Studies indicate that a popular herbicide used around the U.S. is linked to birth defects. The herbicide, known as Roundup, contains the chemical glyphosate, which has repeatedly been shown to cause birth defects in laboratory animals. Less clear is the chemical’s effects on humans. For obvious reasons, scientists have not conducted much testing on humans, but the Huffington Post reports that examples indicating a strong connection between glyphosate and human birth defects do exist:
Farmers and others in Argentina used the weedkiller primarily on genetically modified Roundup Ready soy, which covers nearly 50 million acres, or half of the country’s cultivated land area. In 2009 farmers sprayed that acreage with an estimated 200 million liters of glyphosate.
The Argentine government helped pull the country out of a recession in the 1990s in part by promoting genetically modified soy. Though it was something of a miracle for poor farmers, several years after the first big harvests residents near where the soy cop grew began reporting health problems, including high rates of birth defects and cancers, as well as the losses of crops and livestock as the herbicide spray drifted across the countryside.
Such reports gained further traction after an Argentine government scientist, Andres Carrasco conducted a study, “Glyphosate-Based Herbicides Produce Teratogenic Effects on Vertebrates by Impairing Retinoic Acid Signaling” in 2009.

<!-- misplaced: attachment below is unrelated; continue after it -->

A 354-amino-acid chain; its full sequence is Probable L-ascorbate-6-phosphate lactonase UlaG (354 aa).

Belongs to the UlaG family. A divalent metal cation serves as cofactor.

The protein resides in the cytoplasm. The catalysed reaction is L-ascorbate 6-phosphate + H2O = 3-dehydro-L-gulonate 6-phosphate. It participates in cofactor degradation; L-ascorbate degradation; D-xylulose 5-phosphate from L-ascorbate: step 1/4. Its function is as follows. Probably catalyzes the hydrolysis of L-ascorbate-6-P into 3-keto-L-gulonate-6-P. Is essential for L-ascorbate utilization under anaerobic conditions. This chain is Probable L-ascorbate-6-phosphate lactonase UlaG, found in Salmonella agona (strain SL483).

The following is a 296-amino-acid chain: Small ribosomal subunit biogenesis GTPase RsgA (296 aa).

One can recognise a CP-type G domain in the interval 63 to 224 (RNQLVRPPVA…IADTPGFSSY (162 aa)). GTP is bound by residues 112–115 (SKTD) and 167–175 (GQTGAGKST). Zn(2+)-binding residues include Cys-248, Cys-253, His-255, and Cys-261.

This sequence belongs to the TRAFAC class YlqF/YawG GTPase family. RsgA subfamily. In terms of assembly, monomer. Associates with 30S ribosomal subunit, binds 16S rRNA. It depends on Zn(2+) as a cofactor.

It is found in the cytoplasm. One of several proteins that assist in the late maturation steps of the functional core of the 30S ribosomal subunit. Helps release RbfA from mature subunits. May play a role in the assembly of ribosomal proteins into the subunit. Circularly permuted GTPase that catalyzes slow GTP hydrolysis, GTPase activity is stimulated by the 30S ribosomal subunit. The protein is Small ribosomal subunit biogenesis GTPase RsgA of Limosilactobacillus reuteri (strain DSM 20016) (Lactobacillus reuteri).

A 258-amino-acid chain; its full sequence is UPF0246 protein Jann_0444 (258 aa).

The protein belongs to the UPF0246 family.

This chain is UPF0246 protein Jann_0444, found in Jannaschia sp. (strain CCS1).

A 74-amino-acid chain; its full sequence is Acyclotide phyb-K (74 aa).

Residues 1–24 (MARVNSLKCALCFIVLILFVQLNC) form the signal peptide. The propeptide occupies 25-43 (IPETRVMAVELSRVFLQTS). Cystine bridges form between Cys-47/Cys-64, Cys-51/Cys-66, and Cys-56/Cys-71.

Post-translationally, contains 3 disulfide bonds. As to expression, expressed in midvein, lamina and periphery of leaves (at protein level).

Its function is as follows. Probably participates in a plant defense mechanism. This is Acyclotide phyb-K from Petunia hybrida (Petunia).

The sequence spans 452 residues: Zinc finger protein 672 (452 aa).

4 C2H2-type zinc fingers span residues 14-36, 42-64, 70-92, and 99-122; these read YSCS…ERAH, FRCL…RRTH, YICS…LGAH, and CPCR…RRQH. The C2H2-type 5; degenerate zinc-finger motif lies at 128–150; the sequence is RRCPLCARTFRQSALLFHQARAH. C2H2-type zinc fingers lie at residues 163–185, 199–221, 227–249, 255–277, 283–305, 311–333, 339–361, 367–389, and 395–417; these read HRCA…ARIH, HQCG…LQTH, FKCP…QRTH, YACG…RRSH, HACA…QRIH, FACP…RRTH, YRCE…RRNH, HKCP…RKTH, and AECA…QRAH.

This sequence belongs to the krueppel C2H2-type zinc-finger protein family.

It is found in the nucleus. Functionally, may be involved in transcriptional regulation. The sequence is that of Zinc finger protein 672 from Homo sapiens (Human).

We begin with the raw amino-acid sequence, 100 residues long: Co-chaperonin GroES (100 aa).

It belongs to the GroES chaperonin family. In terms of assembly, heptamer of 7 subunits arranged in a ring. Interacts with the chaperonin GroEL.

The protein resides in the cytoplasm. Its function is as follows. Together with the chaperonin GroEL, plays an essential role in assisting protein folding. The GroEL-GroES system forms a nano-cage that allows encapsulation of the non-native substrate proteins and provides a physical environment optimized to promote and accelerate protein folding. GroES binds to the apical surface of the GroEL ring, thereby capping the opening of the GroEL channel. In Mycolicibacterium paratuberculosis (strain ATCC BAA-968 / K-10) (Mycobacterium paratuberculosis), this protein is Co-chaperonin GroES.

The study, published in the journal Chemical Research in Toxicology in 2010, found that glyphosate causes malformations in frog and chicken embryos at doses far lower than those used in agricultural spraying. It also found that malformations caused in frog and chicken embryos by Roundup and its active ingredient glyphosate were similar to human birth defects found in genetically modified soy-producing regions.
It’s clear that more research is needed in order to determine the risks of using Roundup, but it might be years before the appropriate testing and actions take place.
Regulators in the United States have said they are aware of the concerns surrounding glyphosate. The Environmental Protection Agency, which is required to reassess the safety and effectiveness all pesticides on a 15-year cycle through a process called registration review, is currently examining the compound.
“EPA initiated registration review of glyphosate in July 2009,” the EPA told HuffPost in a written statement. “EPA will determine if our previous assessments of this chemical need to be revised based on the results of this review. EPA issued a notice to the company [Monsanto] to submit human health and ecotoxicity data in September 2010.”
The EPA said it will also review a “wide range of information and data from other independent researchers” including Earth Open Source.
The agency’s Office of Pesticide Programs is in charge of the review and has set a deadline of 2015 for determining if registration modifications need to be made or if the herbicide should continue to be sold at all.